"When we consider our situation like that, when we lift our eyes from the crowded by-pass to the eternal hills; then, how much the personal and practical things we have to deal with are enriched. What meaning and coherence come into our scattered lives. We mostly spend those lives conjugating three verbs: to Want, to Have, and to Do. Craving, clutching, and fussing, on the material, political, social, emotional, intellectual—even on the religious—plane, we are kept in perpetual unrest: forgetting that none of these verbs have any ultimate significance, except so far as they are transcended by and included in, the fundamental verb, to Be: and that Being, not wanting, having and doing, is the essence of a spiritual life. But now, with this widening of the horizon, our personal ups and downs, desires, cravings, efforts, are seen in scale; as small and transitory spiritual facts, within a vast, abiding spiritual world, and lit by a steady spiritual light. And at once a new coherence comes into our existence, a new tranquillity and release. Like a chalet in the Alps, that homely existence gains atmosphere, dignity, significance from the greatness of the sky above it and the background of the everlasting hills.
The people of our time are helpless, distracted and rebellious, unable to interpret that which is happening, and full of apprehension about that which is to come, largely because they have lost this sure hold on the eternal; which gives to each life meaning and direction, and with meaning and direction gives steadiness. I do not mean by this a mere escape from our problems and dangers, a slinking away from the actual to enjoy the eternal. I mean an acceptance and living out of the actual, in its homeliest details and its utmost demands, in the light of the eternal; and with that peculiar sense of ultimate security which only a hold on the eternal brings. When the vivid reality which is meant by these rather abstract words is truly possessed by us, when that which is unchanging in ourselves is given its chance, and emerges from the stream of succession to recognise its true home and goal, which is God—then, though much suffering may, indeed will, remain; apprehension, confusion, instability, despair, will cease."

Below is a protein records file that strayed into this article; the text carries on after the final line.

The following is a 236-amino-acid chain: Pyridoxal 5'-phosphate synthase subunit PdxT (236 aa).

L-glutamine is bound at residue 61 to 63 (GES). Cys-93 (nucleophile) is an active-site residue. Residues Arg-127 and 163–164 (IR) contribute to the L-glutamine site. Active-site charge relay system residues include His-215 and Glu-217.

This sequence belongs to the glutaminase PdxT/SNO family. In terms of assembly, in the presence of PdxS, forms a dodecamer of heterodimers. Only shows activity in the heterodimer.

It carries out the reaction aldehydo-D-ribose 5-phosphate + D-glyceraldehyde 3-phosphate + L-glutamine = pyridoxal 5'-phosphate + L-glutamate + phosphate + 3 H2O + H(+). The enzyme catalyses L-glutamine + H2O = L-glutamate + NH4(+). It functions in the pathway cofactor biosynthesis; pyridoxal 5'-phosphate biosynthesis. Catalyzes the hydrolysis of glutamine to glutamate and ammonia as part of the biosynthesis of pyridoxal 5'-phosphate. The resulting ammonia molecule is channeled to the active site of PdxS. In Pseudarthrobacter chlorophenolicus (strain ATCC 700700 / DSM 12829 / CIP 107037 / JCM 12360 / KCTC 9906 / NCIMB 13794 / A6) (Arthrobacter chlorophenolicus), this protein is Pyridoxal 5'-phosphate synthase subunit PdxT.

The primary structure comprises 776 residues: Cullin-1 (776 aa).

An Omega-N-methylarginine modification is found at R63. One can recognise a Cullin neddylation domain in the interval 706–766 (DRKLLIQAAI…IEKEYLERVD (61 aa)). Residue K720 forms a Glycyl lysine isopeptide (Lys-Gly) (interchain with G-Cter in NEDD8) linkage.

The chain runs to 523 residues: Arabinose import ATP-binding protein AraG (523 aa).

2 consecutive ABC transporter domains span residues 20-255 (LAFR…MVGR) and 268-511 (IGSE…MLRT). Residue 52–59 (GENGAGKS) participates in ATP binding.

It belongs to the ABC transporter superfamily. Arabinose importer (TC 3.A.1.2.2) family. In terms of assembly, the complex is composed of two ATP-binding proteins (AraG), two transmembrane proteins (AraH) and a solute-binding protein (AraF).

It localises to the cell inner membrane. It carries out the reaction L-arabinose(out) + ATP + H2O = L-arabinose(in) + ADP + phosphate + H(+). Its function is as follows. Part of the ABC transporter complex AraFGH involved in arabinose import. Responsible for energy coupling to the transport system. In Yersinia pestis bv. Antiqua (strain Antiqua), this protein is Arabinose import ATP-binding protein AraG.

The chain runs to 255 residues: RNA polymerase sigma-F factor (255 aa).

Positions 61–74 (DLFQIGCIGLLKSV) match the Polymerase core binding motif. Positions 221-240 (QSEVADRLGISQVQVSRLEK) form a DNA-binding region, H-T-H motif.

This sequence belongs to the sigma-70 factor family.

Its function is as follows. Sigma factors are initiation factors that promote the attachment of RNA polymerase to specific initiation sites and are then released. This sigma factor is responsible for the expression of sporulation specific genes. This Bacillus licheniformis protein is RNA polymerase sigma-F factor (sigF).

Evelyn Underhill: 'The Spiritual Life'